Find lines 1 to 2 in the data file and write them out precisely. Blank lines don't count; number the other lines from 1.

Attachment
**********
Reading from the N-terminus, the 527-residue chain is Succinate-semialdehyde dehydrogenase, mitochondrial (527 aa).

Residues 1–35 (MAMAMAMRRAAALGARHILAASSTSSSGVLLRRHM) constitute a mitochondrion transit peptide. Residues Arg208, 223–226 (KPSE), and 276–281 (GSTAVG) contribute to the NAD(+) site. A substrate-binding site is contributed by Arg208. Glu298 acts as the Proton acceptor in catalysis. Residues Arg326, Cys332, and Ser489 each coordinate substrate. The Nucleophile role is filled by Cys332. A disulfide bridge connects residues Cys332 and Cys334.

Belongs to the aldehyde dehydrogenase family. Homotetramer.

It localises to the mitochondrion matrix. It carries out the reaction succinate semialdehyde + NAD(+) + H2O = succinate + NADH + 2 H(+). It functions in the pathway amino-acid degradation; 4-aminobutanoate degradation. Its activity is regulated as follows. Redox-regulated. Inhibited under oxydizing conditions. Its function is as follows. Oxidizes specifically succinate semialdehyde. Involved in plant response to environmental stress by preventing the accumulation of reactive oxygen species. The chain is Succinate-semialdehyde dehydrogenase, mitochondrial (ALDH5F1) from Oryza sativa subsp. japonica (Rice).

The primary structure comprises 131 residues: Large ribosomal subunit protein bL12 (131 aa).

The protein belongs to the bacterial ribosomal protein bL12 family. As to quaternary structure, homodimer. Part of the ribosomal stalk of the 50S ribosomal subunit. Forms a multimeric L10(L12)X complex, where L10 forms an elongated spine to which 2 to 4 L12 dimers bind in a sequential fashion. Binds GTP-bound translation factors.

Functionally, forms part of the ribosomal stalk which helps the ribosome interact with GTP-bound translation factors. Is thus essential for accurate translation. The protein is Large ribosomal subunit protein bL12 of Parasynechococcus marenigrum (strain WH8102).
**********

Reading from the N-terminus, the 527-residue chain is Succinate-semialdehyde dehydrogenase, mitochondrial (527 aa).

Residues 1–35 (MAMAMAMRRAAALGARHILAASSTSSSGVLLRRHM) constitute a mitochondrion transit peptide. Residues Arg208, 223–226 (KPSE), and 276–281 (GSTAVG) contribute to the NAD(+) site. A substrate-binding site is contributed by Arg208. Glu298 acts as the Proton acceptor in catalysis. Residues Arg326, Cys332, and Ser489 each coordinate substrate. The Nucleophile role is filled by Cys332. A disulfide bridge connects residues Cys332 and Cys334.